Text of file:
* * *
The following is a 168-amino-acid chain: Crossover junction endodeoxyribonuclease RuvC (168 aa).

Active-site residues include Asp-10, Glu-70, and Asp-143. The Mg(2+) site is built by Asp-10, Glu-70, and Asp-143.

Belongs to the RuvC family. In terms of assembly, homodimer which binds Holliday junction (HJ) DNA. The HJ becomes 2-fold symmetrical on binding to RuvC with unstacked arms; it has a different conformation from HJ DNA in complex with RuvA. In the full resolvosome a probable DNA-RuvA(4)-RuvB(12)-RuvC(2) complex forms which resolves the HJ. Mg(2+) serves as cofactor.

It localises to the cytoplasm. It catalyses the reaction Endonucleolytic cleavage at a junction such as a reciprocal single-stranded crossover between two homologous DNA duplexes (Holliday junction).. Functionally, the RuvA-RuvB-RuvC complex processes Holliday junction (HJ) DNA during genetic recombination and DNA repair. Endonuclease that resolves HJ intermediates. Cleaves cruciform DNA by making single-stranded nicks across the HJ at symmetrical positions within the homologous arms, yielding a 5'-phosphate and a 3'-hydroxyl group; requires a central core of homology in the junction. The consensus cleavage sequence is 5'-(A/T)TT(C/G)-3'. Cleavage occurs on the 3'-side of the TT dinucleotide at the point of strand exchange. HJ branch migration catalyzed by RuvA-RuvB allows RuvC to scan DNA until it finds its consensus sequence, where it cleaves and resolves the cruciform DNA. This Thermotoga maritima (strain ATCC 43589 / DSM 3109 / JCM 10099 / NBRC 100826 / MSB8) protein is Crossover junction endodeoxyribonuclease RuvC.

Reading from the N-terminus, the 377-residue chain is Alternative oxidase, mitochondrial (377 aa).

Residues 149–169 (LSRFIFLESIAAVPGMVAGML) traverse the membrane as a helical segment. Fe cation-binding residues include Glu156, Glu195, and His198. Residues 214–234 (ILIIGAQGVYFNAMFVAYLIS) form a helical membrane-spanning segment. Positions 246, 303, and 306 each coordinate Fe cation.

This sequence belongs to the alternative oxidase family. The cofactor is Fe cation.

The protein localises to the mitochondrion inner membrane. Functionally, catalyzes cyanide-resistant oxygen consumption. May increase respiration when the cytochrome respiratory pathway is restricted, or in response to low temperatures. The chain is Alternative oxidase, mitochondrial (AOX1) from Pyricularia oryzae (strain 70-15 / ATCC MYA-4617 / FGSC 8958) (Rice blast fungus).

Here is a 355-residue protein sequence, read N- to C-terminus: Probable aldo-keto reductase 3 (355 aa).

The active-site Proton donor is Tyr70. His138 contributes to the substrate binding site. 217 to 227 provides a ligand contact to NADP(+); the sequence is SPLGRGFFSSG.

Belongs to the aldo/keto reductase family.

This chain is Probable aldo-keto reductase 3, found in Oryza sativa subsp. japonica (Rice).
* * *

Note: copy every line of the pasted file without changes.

The following is a 168-amino-acid chain: Crossover junction endodeoxyribonuclease RuvC (168 aa).

Active-site residues include Asp-10, Glu-70, and Asp-143. The Mg(2+) site is built by Asp-10, Glu-70, and Asp-143.

Belongs to the RuvC family. In terms of assembly, homodimer which binds Holliday junction (HJ) DNA. The HJ becomes 2-fold symmetrical on binding to RuvC with unstacked arms; it has a different conformation from HJ DNA in complex with RuvA. In the full resolvosome a probable DNA-RuvA(4)-RuvB(12)-RuvC(2) complex forms which resolves the HJ. Mg(2+) serves as cofactor.

It localises to the cytoplasm. It catalyses the reaction Endonucleolytic cleavage at a junction such as a reciprocal single-stranded crossover between two homologous DNA duplexes (Holliday junction).. Functionally, the RuvA-RuvB-RuvC complex processes Holliday junction (HJ) DNA during genetic recombination and DNA repair. Endonuclease that resolves HJ intermediates. Cleaves cruciform DNA by making single-stranded nicks across the HJ at symmetrical positions within the homologous arms, yielding a 5'-phosphate and a 3'-hydroxyl group; requires a central core of homology in the junction. The consensus cleavage sequence is 5'-(A/T)TT(C/G)-3'. Cleavage occurs on the 3'-side of the TT dinucleotide at the point of strand exchange. HJ branch migration catalyzed by RuvA-RuvB allows RuvC to scan DNA until it finds its consensus sequence, where it cleaves and resolves the cruciform DNA. This Thermotoga maritima (strain ATCC 43589 / DSM 3109 / JCM 10099 / NBRC 100826 / MSB8) protein is Crossover junction endodeoxyribonuclease RuvC.

Reading from the N-terminus, the 377-residue chain is Alternative oxidase, mitochondrial (377 aa).

Residues 149–169 (LSRFIFLESIAAVPGMVAGML) traverse the membrane as a helical segment. Fe cation-binding residues include Glu156, Glu195, and His198. Residues 214–234 (ILIIGAQGVYFNAMFVAYLIS) form a helical membrane-spanning segment. Positions 246, 303, and 306 each coordinate Fe cation.

This sequence belongs to the alternative oxidase family. The cofactor is Fe cation.

The protein localises to the mitochondrion inner membrane. Functionally, catalyzes cyanide-resistant oxygen consumption. May increase respiration when the cytochrome respiratory pathway is restricted, or in response to low temperatures. The chain is Alternative oxidase, mitochondrial (AOX1) from Pyricularia oryzae (strain 70-15 / ATCC MYA-4617 / FGSC 8958) (Rice blast fungus).

Here is a 355-residue protein sequence, read N- to C-terminus: Probable aldo-keto reductase 3 (355 aa).

The active-site Proton donor is Tyr70. His138 contributes to the substrate binding site. 217 to 227 provides a ligand contact to NADP(+); the sequence is SPLGRGFFSSG.

Belongs to the aldo/keto reductase family.

This chain is Probable aldo-keto reductase 3, found in Oryza sativa subsp. japonica (Rice).